Please visit the Instructions for Authors page before submitting a manuscript. The Article Processing Charge (APC) for publication in this open access journal is 1200 CHF (Swiss Francs). Submitted papers should be well formatted and use good English. Authors may use MDPI's English editing service prior to publication or during author revisions.

Keywords

  • video-mediated communication
  • attraction
  • computer-mediated communication
  • interpersonal attraction

Published Papers (2 papers)

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Research

Article
Experiencing Emotions in Video-Mediated Psychological Counselling Versus to Face-to-Face Settings
Societies 2021, 11(1), 20; https://doi.org/10.3390/soc11010020 - 11 Mar 2021
Viewed by 720
Abstract
How does using video technology influence the emotional experience of communication in psychological counselling? In this paper, the experience of emotion—as an essential factor in the communication between counsellor and client—is systematically compared for face-to-face and video formats. It is suggested that the [...] Read more.
How does using video technology influence the emotional experience of communication in psychological counselling? In this paper, the experience of emotion—as an essential factor in the communication between counsellor and client—is systematically compared for face-to-face and video formats. It is suggested that the research methodology for studying computer-mediated forms of communication links lab and (virtual) reality in an ideal way. Based on a sample of 27 cases, significant differences and their observed effect sizes are presented. The aim of this study is to investigate the emotional experience in direct and mediated interaction and thus to contribute to the systematic search for evidence as to whether and how the emotional experience in psychological counselling interviews changes during video-mediated transmission. The results suggest, among others, that negative emotions are more intense in the video format and positive emotions are intensified in the face-to-face format. Full article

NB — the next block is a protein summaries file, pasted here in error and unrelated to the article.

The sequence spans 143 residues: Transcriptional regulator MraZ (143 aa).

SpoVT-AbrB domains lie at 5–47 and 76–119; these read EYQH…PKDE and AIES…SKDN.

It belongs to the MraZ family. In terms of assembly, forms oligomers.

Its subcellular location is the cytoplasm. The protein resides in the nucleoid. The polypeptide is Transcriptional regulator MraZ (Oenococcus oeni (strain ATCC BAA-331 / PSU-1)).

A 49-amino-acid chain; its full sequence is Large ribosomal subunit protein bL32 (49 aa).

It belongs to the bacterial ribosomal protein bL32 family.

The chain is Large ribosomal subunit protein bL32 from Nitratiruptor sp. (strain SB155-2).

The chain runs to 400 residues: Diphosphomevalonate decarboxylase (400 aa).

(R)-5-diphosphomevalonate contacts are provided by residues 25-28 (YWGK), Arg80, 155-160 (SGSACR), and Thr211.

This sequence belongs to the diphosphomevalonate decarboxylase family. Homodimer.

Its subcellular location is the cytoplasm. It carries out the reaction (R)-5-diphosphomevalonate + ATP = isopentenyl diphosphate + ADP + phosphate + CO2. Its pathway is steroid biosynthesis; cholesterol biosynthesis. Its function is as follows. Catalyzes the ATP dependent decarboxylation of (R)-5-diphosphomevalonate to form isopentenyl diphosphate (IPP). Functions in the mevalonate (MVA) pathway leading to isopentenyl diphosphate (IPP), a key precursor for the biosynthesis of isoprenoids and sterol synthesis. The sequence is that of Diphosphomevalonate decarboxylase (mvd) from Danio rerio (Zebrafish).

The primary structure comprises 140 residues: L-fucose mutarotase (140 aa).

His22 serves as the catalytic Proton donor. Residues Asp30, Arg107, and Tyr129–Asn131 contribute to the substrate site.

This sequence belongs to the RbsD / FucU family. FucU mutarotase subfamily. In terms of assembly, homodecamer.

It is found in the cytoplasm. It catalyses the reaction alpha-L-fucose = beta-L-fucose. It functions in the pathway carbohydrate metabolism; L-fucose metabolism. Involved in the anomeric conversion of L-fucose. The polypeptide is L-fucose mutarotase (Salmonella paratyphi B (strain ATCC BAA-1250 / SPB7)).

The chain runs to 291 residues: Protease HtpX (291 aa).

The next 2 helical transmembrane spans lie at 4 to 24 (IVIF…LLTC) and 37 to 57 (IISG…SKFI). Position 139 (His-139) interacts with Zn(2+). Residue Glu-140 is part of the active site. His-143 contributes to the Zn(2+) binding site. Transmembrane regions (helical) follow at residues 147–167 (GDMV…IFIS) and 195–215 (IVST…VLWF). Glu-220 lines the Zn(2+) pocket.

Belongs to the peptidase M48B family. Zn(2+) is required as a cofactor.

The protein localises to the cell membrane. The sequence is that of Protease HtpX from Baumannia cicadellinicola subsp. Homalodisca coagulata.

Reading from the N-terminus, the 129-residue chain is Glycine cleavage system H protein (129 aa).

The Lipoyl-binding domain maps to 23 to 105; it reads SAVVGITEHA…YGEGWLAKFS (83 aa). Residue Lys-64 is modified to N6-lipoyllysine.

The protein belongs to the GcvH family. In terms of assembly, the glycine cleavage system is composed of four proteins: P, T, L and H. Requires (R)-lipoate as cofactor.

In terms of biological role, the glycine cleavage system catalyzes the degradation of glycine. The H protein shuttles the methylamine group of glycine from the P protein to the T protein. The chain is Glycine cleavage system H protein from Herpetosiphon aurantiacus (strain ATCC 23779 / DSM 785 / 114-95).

(This article belongs to the Special Issue The Development of Attraction in Video-Mediated Communication)
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Article
Perceived Intimacy Differences of Daily Online and Offline Interactions in People’s Social Network
Societies 2021, 11(1), 13; https://doi.org/10.3390/soc11010013 - 09 Feb 2021
Cited by 1 | Viewed by 947
Abstract
This study examined which media people use on a day-to-day basis to communicate and whether tie strength influenced this media use. Furthermore, we analyzed whether online and offline interactions differ in perceived intimacy and whether tie strength impacts perceived interaction intimacy: 347 real [...] Read more.
This study examined which media people use on a day-to-day basis to communicate and whether tie strength influenced this media use. Furthermore, we analyzed whether online and offline interactions differ in perceived intimacy and whether tie strength impacts perceived interaction intimacy: 347 real interactions of 9 participants (3 male, 6 female) were analyzed; 172 online (WhatsApp, Facebook Messenger, email, SMS interactions) and 175 offline (recorded phone and face-to-face conversations). The results revealed that the participants communicated most frequently face-to-face or via WhatsApp, especially with strong ties. Furthermore, participants rated their interactions with strong ties as more intimate compared to weak-tie interactions. Our findings have implications for Social Information Processing theory, as our findings show that people are equally able to communicate intimate messages online and offline. Full article
(This article belongs to the Special Issue The Development of Attraction in Video-Mediated Communication)